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Monday, 21 May 2012, 6:00PM
Barnard's Inn Hall

Twenty-first Century Threats: Lyme Disease - Is it safe to walk in the park?

Professor Patricia Nuttall OBE

It was lovely last weekend.  Warm enough to wear shorts and sandals taking the dog for a walk in the park.  How can this nasty red rash on my ankle have anything to do with it?  Don’t remember being bitten.  There was a little black thing on my ankle, but just scratched it off.  Doctor says it’s Lyme Disease.  Never heard of it.  Have to take these horrible antibiotics – and no drinking!  Last time I go for a walk in the park.

How real is this scenario?  Professor Pat Nuttall will consider the likelihood of being bitten by a tick carrying the Lyme Disease spirochaete, Borrelia burgdorferi.  The disease derives its name from Lyme, Connecticut in North America, where it was described in the 1970s as a distinct clinical entity among children believed to have juvenile rheumatoid arthritis.  Now it is recognised in temperate regions across much of the northern hemisphere.  The reasons for the seemingly prolific spread of the disease, and the prospects of controlling it, will be discussed.  Yes, it is safe to walk in the park, but there are some provisos...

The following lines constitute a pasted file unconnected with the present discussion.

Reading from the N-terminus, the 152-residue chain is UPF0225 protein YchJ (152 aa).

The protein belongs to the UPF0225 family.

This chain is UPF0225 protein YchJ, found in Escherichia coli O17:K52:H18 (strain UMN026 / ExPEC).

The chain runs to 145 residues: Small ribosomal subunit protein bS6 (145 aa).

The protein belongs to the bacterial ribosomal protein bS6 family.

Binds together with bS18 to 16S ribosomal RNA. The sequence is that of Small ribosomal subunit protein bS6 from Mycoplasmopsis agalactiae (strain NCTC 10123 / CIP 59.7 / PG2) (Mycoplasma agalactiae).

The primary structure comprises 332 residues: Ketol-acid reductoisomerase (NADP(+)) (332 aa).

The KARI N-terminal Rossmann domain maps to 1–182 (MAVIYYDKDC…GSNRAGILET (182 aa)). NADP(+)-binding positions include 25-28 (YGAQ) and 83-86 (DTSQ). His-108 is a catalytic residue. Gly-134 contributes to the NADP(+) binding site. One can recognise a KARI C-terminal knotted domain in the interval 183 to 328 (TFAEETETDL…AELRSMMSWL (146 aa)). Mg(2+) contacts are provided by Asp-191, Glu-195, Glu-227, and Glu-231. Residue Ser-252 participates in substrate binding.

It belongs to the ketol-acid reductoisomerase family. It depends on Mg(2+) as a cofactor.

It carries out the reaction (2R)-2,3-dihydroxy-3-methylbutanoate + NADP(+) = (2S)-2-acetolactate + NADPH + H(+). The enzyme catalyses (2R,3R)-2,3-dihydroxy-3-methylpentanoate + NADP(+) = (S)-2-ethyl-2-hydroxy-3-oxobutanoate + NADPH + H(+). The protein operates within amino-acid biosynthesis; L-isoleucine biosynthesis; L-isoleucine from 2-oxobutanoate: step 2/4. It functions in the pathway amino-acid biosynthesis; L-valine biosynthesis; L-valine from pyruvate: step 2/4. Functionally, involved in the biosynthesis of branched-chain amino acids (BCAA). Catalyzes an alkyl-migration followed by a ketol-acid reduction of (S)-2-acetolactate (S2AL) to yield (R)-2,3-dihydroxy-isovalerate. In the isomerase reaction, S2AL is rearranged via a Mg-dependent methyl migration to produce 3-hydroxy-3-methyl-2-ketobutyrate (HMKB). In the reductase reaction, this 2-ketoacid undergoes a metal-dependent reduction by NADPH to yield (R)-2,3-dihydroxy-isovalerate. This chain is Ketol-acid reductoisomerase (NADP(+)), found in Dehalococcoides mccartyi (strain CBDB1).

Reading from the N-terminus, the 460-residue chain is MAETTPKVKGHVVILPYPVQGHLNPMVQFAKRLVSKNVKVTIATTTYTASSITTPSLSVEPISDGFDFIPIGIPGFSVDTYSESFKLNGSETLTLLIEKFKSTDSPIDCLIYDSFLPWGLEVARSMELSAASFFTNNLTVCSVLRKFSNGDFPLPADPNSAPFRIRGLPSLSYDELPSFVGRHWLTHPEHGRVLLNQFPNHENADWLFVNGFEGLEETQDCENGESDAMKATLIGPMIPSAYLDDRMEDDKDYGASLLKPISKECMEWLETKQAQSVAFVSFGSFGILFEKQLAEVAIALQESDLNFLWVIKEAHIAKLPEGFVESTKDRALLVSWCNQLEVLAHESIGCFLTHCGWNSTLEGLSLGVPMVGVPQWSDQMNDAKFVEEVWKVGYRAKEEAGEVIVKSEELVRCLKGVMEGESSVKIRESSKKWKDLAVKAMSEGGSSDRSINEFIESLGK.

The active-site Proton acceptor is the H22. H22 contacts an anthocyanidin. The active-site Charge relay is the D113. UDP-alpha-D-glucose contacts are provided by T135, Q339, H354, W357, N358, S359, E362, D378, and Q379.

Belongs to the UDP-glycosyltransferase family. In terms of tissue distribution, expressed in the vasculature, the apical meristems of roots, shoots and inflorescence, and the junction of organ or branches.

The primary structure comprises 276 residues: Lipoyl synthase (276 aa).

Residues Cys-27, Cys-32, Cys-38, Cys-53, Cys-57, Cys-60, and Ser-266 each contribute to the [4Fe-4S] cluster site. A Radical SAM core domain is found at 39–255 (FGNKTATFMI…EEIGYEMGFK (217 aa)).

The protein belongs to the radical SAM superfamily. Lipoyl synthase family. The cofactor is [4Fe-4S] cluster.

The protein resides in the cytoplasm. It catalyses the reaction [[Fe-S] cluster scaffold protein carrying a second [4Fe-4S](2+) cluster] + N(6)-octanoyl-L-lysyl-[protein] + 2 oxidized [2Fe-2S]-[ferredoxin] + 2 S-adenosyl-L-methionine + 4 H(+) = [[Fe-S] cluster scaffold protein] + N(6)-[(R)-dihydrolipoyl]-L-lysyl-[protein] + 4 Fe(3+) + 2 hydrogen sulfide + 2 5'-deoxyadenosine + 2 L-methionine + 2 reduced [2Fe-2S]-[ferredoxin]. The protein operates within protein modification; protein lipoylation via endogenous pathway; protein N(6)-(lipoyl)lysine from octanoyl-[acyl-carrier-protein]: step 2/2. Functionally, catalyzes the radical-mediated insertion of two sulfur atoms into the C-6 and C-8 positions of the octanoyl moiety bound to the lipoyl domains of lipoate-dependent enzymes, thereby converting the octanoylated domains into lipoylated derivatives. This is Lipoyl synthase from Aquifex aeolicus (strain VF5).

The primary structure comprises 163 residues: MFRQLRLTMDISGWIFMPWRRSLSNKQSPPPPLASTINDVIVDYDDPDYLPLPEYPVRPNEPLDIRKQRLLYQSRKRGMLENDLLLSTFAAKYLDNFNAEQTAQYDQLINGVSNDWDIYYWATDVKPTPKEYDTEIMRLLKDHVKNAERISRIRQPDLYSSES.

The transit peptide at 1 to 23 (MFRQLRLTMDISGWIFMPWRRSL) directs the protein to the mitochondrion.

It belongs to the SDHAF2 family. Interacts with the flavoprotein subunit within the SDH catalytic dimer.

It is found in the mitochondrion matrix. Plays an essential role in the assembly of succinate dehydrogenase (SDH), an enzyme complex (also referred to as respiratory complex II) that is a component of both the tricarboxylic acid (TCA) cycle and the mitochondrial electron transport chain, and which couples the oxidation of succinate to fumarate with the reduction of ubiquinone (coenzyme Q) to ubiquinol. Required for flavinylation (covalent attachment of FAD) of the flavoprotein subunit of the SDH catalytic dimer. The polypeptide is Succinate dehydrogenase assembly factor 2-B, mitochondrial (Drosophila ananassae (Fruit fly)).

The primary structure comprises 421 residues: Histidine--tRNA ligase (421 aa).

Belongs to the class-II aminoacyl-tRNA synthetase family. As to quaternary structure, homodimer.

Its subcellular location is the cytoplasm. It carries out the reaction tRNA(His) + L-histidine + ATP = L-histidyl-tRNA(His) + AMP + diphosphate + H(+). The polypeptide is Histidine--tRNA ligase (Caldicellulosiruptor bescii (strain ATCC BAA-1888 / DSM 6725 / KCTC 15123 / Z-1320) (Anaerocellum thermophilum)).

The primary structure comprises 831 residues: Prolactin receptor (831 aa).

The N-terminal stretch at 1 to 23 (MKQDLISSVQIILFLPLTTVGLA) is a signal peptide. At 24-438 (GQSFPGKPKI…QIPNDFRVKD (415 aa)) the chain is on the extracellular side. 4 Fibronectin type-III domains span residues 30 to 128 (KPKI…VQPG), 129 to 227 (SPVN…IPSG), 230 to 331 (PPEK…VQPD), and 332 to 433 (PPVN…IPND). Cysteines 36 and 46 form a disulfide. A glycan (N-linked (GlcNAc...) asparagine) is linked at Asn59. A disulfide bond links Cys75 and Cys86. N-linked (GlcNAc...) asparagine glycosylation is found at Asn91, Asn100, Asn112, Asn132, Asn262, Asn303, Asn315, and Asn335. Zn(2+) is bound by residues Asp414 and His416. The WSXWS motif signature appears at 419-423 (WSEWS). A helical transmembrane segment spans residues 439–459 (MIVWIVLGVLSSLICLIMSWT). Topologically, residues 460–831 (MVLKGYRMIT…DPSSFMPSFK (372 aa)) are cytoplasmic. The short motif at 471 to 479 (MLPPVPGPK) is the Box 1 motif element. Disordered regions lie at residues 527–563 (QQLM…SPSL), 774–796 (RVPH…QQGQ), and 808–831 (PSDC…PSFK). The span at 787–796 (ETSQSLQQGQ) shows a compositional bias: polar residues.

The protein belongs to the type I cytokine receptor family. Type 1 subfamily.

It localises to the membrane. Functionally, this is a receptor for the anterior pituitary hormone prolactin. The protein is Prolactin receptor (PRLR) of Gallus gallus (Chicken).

This lecture is a part of the series Twenty-First Century Threats. Other lectures in this series include the following:
     HIV/AIDS
     Tuberculosis
     Malaria

professor-patricia-nuttall-obe

Director, NERC Centre for Ecology and Hydrology.

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21 May 2012

Twenty-first Century Threats: Lyme Disease - Is it safe to walk in the park?
Professor Patricia Nuttall OBE

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